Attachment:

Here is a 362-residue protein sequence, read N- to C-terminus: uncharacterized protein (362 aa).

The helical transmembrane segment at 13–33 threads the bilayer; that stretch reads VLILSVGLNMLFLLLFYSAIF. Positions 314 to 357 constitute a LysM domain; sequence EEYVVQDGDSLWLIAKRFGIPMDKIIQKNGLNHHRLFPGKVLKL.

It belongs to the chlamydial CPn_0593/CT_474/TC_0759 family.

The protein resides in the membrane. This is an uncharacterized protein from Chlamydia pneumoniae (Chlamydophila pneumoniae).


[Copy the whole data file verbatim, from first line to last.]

Here is a 362-residue protein sequence, read N- to C-terminus: uncharacterized protein (362 aa).

The helical transmembrane segment at 13–33 threads the bilayer; that stretch reads VLILSVGLNMLFLLLFYSAIF. Positions 314 to 357 constitute a LysM domain; sequence EEYVVQDGDSLWLIAKRFGIPMDKIIQKNGLNHHRLFPGKVLKL.

It belongs to the chlamydial CPn_0593/CT_474/TC_0759 family.

The protein resides in the membrane. This is an uncharacterized protein from Chlamydia pneumoniae (Chlamydophila pneumoniae).